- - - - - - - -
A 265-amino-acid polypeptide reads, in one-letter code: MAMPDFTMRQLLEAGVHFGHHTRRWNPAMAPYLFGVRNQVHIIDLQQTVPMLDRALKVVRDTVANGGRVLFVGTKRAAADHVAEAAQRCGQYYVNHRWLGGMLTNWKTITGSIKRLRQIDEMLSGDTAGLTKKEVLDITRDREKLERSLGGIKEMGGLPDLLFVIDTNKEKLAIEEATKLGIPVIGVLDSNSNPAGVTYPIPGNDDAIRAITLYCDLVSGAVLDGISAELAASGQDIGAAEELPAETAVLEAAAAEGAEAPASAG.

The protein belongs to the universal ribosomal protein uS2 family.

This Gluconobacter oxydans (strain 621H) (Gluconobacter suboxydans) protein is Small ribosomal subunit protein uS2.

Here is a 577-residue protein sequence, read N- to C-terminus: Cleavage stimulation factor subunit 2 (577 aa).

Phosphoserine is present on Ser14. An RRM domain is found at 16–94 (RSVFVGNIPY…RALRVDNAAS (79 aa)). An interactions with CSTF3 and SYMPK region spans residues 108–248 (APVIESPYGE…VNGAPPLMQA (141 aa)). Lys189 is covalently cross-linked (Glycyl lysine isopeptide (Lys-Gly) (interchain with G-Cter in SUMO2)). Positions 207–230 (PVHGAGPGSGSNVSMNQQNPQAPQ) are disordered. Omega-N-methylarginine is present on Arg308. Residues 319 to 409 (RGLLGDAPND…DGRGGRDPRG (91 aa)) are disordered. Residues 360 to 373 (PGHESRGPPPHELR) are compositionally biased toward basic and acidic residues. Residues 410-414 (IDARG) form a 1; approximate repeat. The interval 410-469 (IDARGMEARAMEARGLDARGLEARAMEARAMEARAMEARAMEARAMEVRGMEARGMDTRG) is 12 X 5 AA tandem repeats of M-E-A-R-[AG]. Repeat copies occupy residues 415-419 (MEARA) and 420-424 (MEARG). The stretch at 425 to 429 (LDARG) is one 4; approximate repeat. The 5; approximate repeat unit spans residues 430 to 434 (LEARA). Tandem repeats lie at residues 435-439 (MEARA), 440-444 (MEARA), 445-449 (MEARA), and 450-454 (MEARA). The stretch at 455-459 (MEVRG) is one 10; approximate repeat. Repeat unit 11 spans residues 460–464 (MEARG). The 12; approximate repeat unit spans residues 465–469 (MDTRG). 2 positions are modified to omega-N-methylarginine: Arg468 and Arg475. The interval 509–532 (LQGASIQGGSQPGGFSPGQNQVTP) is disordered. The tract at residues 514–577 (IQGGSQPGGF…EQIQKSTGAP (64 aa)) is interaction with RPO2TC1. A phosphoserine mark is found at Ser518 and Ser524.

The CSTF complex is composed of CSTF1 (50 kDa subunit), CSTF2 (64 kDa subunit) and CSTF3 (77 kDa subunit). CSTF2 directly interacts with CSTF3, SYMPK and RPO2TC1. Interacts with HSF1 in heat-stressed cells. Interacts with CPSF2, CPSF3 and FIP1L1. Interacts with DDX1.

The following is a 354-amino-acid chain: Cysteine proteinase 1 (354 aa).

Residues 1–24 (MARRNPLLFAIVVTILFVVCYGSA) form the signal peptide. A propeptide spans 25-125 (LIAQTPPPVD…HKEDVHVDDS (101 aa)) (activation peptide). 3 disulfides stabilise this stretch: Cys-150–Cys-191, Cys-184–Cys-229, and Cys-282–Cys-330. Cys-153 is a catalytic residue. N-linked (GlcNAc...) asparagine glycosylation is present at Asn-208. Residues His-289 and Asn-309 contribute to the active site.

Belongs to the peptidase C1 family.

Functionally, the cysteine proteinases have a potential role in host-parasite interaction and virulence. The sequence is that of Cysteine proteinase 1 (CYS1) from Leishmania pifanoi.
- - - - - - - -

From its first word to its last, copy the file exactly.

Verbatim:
A 265-amino-acid polypeptide reads, in one-letter code: MAMPDFTMRQLLEAGVHFGHHTRRWNPAMAPYLFGVRNQVHIIDLQQTVPMLDRALKVVRDTVANGGRVLFVGTKRAAADHVAEAAQRCGQYYVNHRWLGGMLTNWKTITGSIKRLRQIDEMLSGDTAGLTKKEVLDITRDREKLERSLGGIKEMGGLPDLLFVIDTNKEKLAIEEATKLGIPVIGVLDSNSNPAGVTYPIPGNDDAIRAITLYCDLVSGAVLDGISAELAASGQDIGAAEELPAETAVLEAAAAEGAEAPASAG.

The protein belongs to the universal ribosomal protein uS2 family.

This Gluconobacter oxydans (strain 621H) (Gluconobacter suboxydans) protein is Small ribosomal subunit protein uS2.

Here is a 577-residue protein sequence, read N- to C-terminus: Cleavage stimulation factor subunit 2 (577 aa).

Phosphoserine is present on Ser14. An RRM domain is found at 16–94 (RSVFVGNIPY…RALRVDNAAS (79 aa)). An interactions with CSTF3 and SYMPK region spans residues 108–248 (APVIESPYGE…VNGAPPLMQA (141 aa)). Lys189 is covalently cross-linked (Glycyl lysine isopeptide (Lys-Gly) (interchain with G-Cter in SUMO2)). Positions 207–230 (PVHGAGPGSGSNVSMNQQNPQAPQ) are disordered. Omega-N-methylarginine is present on Arg308. Residues 319 to 409 (RGLLGDAPND…DGRGGRDPRG (91 aa)) are disordered. Residues 360 to 373 (PGHESRGPPPHELR) are compositionally biased toward basic and acidic residues. Residues 410-414 (IDARG) form a 1; approximate repeat. The interval 410-469 (IDARGMEARAMEARGLDARGLEARAMEARAMEARAMEARAMEARAMEVRGMEARGMDTRG) is 12 X 5 AA tandem repeats of M-E-A-R-[AG]. Repeat copies occupy residues 415-419 (MEARA) and 420-424 (MEARG). The stretch at 425 to 429 (LDARG) is one 4; approximate repeat. The 5; approximate repeat unit spans residues 430 to 434 (LEARA). Tandem repeats lie at residues 435-439 (MEARA), 440-444 (MEARA), 445-449 (MEARA), and 450-454 (MEARA). The stretch at 455-459 (MEVRG) is one 10; approximate repeat. Repeat unit 11 spans residues 460–464 (MEARG). The 12; approximate repeat unit spans residues 465–469 (MDTRG). 2 positions are modified to omega-N-methylarginine: Arg468 and Arg475. The interval 509–532 (LQGASIQGGSQPGGFSPGQNQVTP) is disordered. The tract at residues 514–577 (IQGGSQPGGF…EQIQKSTGAP (64 aa)) is interaction with RPO2TC1. A phosphoserine mark is found at Ser518 and Ser524.

The CSTF complex is composed of CSTF1 (50 kDa subunit), CSTF2 (64 kDa subunit) and CSTF3 (77 kDa subunit). CSTF2 directly interacts with CSTF3, SYMPK and RPO2TC1. Interacts with HSF1 in heat-stressed cells. Interacts with CPSF2, CPSF3 and FIP1L1. Interacts with DDX1.

The following is a 354-amino-acid chain: Cysteine proteinase 1 (354 aa).

Residues 1–24 (MARRNPLLFAIVVTILFVVCYGSA) form the signal peptide. A propeptide spans 25-125 (LIAQTPPPVD…HKEDVHVDDS (101 aa)) (activation peptide). 3 disulfides stabilise this stretch: Cys-150–Cys-191, Cys-184–Cys-229, and Cys-282–Cys-330. Cys-153 is a catalytic residue. N-linked (GlcNAc...) asparagine glycosylation is present at Asn-208. Residues His-289 and Asn-309 contribute to the active site.

Belongs to the peptidase C1 family.

Functionally, the cysteine proteinases have a potential role in host-parasite interaction and virulence. The sequence is that of Cysteine proteinase 1 (CYS1) from Leishmania pifanoi.